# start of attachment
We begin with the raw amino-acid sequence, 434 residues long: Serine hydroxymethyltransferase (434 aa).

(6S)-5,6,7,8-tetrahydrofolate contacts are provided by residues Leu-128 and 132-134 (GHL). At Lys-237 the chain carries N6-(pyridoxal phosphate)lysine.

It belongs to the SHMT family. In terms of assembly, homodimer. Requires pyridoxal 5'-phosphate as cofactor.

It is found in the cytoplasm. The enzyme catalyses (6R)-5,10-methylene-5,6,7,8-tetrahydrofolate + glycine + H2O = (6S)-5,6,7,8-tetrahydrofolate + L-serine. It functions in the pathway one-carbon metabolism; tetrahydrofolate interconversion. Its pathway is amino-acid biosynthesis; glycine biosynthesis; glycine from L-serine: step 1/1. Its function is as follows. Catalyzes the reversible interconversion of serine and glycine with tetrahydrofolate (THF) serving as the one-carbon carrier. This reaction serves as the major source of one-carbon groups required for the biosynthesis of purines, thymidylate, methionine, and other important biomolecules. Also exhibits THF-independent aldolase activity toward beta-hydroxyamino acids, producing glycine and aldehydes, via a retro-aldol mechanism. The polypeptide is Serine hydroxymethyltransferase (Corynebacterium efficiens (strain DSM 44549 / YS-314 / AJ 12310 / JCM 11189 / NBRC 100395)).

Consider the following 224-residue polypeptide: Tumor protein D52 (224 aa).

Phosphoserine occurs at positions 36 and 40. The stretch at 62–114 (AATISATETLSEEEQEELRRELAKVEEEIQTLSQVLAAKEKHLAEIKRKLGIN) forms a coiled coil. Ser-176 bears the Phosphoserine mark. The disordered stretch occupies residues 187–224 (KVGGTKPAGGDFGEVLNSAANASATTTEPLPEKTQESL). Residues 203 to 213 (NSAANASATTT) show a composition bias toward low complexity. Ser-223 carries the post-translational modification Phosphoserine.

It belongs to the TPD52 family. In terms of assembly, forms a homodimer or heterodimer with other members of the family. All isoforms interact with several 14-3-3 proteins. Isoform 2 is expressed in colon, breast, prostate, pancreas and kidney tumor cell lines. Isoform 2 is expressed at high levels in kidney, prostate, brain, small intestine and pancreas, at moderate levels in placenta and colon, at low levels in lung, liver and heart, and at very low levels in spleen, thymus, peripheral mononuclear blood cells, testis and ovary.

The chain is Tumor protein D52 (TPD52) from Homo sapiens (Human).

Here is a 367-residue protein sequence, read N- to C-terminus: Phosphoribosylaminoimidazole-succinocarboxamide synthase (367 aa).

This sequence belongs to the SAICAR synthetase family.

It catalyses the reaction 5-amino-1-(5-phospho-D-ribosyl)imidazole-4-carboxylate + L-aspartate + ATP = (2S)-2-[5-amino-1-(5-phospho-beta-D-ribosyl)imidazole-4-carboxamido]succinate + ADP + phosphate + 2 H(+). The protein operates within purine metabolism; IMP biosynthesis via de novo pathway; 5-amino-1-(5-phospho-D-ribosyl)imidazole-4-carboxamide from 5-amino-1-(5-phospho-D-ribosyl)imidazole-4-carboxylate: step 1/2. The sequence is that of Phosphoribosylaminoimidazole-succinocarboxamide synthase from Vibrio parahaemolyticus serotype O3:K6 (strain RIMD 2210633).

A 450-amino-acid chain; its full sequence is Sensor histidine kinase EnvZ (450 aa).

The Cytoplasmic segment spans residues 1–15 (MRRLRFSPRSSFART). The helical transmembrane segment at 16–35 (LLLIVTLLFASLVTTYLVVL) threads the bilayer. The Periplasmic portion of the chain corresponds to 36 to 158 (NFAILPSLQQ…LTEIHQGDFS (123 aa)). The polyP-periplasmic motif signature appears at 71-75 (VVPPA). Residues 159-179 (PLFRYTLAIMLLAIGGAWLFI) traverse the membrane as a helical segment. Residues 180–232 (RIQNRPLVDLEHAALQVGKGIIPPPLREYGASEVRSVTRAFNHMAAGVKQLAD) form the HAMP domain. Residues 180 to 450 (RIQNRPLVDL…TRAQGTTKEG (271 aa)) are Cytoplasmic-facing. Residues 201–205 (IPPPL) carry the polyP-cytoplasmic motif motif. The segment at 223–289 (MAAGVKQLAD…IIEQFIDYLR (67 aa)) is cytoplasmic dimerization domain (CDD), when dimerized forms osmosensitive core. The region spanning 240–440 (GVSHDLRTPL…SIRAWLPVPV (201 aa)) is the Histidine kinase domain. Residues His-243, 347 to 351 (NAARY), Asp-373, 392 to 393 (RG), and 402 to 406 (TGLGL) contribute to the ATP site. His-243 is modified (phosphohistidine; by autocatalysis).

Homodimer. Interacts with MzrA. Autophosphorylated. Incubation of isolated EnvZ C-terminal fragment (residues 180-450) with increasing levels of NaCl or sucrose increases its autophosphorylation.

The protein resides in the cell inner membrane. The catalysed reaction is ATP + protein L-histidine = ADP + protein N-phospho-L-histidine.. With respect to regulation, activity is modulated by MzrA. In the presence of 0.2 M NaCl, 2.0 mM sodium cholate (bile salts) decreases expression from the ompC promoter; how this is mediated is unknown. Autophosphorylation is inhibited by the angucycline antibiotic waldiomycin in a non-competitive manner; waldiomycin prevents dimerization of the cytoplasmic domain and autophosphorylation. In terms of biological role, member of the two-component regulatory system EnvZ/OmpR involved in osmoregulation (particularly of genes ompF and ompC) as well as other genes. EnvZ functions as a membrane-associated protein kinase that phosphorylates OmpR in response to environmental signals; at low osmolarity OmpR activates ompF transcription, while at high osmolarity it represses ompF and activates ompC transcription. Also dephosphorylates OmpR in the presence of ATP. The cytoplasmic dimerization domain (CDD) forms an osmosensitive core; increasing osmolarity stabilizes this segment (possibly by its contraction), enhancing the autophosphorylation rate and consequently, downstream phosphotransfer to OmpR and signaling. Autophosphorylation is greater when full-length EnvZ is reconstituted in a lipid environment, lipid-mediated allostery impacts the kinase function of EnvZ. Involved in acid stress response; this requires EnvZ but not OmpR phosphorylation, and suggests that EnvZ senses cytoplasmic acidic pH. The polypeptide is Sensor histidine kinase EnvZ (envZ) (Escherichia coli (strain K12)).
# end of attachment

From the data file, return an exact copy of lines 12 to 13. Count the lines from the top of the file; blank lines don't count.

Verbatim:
A 450-amino-acid chain; its full sequence is Sensor histidine kinase EnvZ (450 aa).

The Cytoplasmic segment spans residues 1–15 (MRRLRFSPRSSFART). The helical transmembrane segment at 16–35 (LLLIVTLLFASLVTTYLVVL) threads the bilayer. The Periplasmic portion of the chain corresponds to 36 to 158 (NFAILPSLQQ…LTEIHQGDFS (123 aa)). The polyP-periplasmic motif signature appears at 71-75 (VVPPA). Residues 159-179 (PLFRYTLAIMLLAIGGAWLFI) traverse the membrane as a helical segment. Residues 180–232 (RIQNRPLVDLEHAALQVGKGIIPPPLREYGASEVRSVTRAFNHMAAGVKQLAD) form the HAMP domain. Residues 180 to 450 (RIQNRPLVDL…TRAQGTTKEG (271 aa)) are Cytoplasmic-facing. Residues 201–205 (IPPPL) carry the polyP-cytoplasmic motif motif. The segment at 223–289 (MAAGVKQLAD…IIEQFIDYLR (67 aa)) is cytoplasmic dimerization domain (CDD), when dimerized forms osmosensitive core. The region spanning 240–440 (GVSHDLRTPL…SIRAWLPVPV (201 aa)) is the Histidine kinase domain. Residues His-243, 347 to 351 (NAARY), Asp-373, 392 to 393 (RG), and 402 to 406 (TGLGL) contribute to the ATP site. His-243 is modified (phosphohistidine; by autocatalysis).